Sherry, who has vasculitis, initially had doubts about getting the COVID-19 vaccine due to concerns about potential side effects with their existing medications. However, as community cases of COVID-19 started to rise, she became increasingly anxious about the potential consequences of getting infected. After consulting with their rheumatologist and receiving reassurance, she decided to get vaccinated when she became eligible.
When news of the rollout of the vaccines first came out, I admit that I was somewhat apprehensive, and thought that it was not urgent as the community cases in Singapore were rather low in early 2021. As a patient with vasculitis, an autoimmune disease, for the past 20 years, I was on a cocktail of drugs, such as the immunosuppressant cyclophosphamide (a chemotherapy drug), prednisolone, aspirin, calcium supplements, vitamin D, and Yaz. Some medications were targeting my vasculitis, while some were targeting the side effects caused by my long-term medications. In April, my rheumatologist changed my medication from cyclophosphamide to Cellcept, another type of immunosuppressant. My rheumatologist told me that since I was only eligible for the vaccine 2 months later, it would be alright, even with the change in medication. As the community cases started to rise in May, I was anxious that if I was infected with COVID-19, the consequence would be worse and even with recovery, the long-term damage of COVID-19 might be irreversible.
Finally, when I was eligible to take the vaccination, I registered online and was able to get my first dose of the COVID-19 vaccine in early June. Although I had received a few vaccines in my adult life, such as the annual flu vaccine, and a few other shots before I embarked on a 4 months world cruise as a staff, I was feeling some anxiety from all the news and even from friends who cast doubt on the vaccine. I was convinced that I needed to be vaccinated, but I couldn’t shake off the nagging fear.
It was a Sunday evening and there were pockets of people waiting outside Canberra Community Club I could see quite a lot of people sitting inside the hall. I braced myself for a long wait. Surprisingly, I was actually the second person to register. Just to be sure, I brought my medications and the person at the registration beckoned another staff to have a look at them and was cleared to take the vaccine. I was ushered into a makeshift unit where they confirmed my name, and NRIC number, and without much ado, gave me my first dose of the vaccine.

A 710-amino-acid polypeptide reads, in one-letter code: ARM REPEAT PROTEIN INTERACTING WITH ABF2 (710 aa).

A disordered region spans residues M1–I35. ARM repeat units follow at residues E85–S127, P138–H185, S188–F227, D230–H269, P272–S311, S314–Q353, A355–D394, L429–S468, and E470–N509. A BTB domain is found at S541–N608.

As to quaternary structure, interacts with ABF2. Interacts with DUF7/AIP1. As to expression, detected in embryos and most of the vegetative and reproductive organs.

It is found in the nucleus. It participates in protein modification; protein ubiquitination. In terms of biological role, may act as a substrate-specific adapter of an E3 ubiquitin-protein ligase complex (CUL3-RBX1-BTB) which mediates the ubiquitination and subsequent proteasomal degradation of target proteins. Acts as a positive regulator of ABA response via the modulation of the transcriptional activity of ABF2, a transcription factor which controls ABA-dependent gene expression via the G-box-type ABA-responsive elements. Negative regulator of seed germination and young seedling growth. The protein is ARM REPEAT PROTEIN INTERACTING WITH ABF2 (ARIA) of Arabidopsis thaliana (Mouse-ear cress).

After coming out from the makeshift unit, I was given a reusable mask, then pointed to a seat where I would wait for 30 minutes. A big screen flashed our registration numbers and the discharge counter that we should proceed to. There were other people seated in the hall, with safe distancing measures, waiting for their turn to be discharged.
The whole process took less than an hour. Around 10 pm, I started to feel overwhelmingly tired. Being a late-night owl, it was a welcome change that I felt tired so early! I had a good sound sleep for 12 hours and felt refreshed, except for a sore left arm (the arm that had the shot). I could still do my work on the laptop, but could not lift my arm fully. This was similar to what I experienced with the annual flu vaccine and by the next day, the soreness had disappeared. In mid-July, I will be getting my second dose and will be fully vaccinated. Here’s hoping that the post-pandemic era will come sooner than later. *Update on 14 July: I've received my second dose of the COVID-19 vaccine. The process went as smoothly as the previous shot. For the side effects, my sore arm set in much more quickly (same night as the shot) and on the second day, I could only lift my arm slightly above shoulder level and felt fatigued. However, after having a long rest, I felt perfectly fine on the third day. The vaccination has given me some peace of mind from the COVID-19 pandemic. However, I am still taking precautions by limiting my social groups for the time being.